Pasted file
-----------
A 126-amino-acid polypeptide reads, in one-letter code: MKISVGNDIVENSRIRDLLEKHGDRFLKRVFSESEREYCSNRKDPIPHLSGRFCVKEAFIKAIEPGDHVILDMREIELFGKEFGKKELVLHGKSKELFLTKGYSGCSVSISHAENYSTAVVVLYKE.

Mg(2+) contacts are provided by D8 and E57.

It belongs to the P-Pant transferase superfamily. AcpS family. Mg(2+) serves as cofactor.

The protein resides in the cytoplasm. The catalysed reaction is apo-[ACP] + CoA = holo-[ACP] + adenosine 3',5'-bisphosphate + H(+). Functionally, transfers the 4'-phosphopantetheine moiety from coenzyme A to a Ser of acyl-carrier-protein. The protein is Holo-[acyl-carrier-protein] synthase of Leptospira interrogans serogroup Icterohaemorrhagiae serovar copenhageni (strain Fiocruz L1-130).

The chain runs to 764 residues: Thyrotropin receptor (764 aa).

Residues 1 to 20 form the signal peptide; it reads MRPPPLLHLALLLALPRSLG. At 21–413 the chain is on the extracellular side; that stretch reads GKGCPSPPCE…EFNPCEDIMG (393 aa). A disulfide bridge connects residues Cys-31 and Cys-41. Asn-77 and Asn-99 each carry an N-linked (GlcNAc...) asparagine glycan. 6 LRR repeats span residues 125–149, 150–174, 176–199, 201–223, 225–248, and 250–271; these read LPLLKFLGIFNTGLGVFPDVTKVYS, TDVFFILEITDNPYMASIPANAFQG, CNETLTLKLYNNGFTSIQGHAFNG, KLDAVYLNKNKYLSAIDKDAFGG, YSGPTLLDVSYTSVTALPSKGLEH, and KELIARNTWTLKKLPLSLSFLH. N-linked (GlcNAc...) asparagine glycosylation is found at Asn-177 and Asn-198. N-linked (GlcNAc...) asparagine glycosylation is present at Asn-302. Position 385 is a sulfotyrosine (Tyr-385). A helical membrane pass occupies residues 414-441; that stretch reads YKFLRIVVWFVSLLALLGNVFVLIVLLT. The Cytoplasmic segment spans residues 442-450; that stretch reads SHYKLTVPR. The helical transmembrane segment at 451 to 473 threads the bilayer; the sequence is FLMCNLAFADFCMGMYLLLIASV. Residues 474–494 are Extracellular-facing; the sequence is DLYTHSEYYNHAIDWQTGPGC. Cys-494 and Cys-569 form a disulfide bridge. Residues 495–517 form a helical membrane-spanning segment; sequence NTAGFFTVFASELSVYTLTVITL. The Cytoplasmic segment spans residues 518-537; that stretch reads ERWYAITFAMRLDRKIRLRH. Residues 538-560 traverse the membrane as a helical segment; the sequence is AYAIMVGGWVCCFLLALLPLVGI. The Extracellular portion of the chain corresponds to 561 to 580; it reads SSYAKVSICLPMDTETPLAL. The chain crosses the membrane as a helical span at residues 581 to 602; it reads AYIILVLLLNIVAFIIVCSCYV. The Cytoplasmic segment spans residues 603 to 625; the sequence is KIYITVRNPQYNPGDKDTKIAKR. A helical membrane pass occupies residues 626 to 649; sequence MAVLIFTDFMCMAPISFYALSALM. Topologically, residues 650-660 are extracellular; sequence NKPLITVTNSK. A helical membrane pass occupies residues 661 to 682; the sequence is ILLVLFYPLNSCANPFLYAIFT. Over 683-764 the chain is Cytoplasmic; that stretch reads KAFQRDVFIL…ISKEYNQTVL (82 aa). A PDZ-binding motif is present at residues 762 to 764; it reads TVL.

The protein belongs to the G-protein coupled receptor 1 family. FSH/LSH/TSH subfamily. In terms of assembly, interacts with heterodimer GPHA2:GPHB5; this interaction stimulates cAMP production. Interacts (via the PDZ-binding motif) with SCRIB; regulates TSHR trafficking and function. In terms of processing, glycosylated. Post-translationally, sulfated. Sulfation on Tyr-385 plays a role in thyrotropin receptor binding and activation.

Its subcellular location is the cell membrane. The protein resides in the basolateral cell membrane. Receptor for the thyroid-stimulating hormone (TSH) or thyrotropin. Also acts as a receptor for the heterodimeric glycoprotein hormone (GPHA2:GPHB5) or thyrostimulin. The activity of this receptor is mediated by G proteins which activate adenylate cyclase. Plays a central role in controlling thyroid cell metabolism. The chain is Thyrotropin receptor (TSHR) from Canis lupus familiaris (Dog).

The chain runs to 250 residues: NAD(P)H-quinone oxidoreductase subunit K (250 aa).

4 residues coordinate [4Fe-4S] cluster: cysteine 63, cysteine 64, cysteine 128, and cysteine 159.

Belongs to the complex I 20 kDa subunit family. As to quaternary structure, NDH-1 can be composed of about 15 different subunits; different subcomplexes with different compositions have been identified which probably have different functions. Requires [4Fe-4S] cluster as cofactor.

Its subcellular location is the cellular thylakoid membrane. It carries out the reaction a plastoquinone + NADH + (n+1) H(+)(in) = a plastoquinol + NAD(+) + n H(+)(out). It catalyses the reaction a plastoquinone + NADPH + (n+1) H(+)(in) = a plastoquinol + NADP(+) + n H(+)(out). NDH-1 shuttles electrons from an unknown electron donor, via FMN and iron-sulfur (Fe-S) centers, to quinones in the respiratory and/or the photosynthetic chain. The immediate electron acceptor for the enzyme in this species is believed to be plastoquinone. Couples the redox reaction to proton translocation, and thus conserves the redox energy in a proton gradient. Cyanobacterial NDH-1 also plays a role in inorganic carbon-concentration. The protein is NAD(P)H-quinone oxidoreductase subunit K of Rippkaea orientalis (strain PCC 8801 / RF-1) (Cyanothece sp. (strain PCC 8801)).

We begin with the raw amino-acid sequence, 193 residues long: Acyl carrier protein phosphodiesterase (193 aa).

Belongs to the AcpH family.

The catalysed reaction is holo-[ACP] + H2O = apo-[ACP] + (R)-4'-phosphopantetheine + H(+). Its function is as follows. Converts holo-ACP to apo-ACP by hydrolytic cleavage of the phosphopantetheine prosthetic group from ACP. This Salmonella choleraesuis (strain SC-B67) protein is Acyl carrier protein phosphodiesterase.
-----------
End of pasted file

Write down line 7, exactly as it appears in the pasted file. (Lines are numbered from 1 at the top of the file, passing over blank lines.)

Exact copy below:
The protein belongs to the G-protein coupled receptor 1 family. FSH/LSH/TSH subfamily. In terms of assembly, interacts with heterodimer GPHA2:GPHB5; this interaction stimulates cAMP production. Interacts (via the PDZ-binding motif) with SCRIB; regulates TSHR trafficking and function. In terms of processing, glycosylated. Post-translationally, sulfated. Sulfation on Tyr-385 plays a role in thyrotropin receptor binding and activation.